On the short story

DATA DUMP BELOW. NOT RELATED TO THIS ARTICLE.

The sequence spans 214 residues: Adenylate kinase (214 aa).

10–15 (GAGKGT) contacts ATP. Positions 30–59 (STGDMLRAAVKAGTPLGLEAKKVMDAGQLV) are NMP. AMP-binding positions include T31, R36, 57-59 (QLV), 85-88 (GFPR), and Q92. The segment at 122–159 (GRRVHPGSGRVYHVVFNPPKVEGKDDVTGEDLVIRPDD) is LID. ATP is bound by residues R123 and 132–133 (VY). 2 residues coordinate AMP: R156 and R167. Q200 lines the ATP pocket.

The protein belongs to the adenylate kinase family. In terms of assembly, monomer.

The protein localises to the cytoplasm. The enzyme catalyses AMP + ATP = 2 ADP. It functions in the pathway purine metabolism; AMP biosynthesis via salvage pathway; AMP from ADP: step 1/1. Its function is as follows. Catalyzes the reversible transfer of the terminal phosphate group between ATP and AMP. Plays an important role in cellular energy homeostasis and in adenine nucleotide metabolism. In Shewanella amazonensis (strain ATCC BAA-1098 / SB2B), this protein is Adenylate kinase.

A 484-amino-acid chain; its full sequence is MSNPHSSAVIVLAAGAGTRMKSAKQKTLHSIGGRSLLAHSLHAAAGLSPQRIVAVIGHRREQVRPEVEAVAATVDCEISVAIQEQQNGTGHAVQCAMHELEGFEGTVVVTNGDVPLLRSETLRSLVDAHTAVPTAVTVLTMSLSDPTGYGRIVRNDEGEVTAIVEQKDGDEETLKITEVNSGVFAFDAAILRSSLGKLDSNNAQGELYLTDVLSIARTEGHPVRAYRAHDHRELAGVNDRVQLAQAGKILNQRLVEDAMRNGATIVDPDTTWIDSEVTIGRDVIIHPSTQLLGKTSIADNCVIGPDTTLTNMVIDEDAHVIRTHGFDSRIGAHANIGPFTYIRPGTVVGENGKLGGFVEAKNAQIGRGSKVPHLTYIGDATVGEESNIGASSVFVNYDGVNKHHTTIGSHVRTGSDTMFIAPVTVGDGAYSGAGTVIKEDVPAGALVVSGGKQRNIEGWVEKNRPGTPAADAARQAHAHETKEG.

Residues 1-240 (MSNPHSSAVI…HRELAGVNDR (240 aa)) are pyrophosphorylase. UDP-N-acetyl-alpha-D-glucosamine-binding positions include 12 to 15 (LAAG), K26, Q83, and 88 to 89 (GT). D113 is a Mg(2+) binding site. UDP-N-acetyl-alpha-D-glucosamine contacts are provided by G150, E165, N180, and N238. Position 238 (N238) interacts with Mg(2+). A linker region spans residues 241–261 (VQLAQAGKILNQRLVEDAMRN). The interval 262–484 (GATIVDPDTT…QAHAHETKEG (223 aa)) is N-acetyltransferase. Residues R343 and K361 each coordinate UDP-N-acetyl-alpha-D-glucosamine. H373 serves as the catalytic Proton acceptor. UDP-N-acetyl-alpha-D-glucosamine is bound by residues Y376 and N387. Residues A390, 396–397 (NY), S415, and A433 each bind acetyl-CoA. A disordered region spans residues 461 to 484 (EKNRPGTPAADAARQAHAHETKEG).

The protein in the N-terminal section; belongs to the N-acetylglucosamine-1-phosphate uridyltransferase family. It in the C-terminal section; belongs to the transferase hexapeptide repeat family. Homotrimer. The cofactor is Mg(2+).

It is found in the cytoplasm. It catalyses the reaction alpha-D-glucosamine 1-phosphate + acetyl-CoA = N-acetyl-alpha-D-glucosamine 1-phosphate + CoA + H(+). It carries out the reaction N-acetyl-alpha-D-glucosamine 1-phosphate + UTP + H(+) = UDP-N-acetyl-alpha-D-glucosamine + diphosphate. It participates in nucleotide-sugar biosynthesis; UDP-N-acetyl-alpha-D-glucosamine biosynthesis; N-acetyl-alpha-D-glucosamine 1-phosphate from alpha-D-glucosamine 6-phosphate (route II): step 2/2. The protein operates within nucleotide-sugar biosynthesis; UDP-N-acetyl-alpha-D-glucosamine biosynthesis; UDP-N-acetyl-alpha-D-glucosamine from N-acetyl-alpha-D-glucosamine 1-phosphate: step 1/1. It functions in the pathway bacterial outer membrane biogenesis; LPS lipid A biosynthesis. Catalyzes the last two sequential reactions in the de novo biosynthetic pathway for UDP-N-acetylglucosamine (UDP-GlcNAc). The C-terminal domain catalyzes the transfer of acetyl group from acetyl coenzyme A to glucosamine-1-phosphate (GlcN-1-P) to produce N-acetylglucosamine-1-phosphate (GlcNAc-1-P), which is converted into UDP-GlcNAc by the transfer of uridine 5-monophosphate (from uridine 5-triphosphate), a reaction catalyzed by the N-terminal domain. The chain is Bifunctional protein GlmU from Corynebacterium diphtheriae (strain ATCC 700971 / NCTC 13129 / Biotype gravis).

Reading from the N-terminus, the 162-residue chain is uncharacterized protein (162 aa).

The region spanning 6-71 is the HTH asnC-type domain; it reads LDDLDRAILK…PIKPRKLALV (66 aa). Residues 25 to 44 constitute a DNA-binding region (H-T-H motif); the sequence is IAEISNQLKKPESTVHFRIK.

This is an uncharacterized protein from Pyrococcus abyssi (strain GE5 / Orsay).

“A skillful literary artist has constructed a tale. If wise, he has not fashioned his thoughts to accommodate his incidents; but having conceived, with deliberate care, a certain unique or single effect to be wrought out, he then invents such incidents—he then combines such events—as may best aid him in establishing this preconceived effect. If his very initial sentence tend not to the out-bringing of this effect, then he has failed in his first step. In the whole composition there should be no word written of which the tendency, direct or indirect, is not to the one preëstablished design. And by such means, with such care and skill, a picture is at length painted which leaves in the mind of him who contemplates it with a kindred art a sense of the fullest satisfaction. The idea of the tale has been presented unblemished because undisturbed; and this is an end unattainable by the novel.” — Edgar Allen Poe

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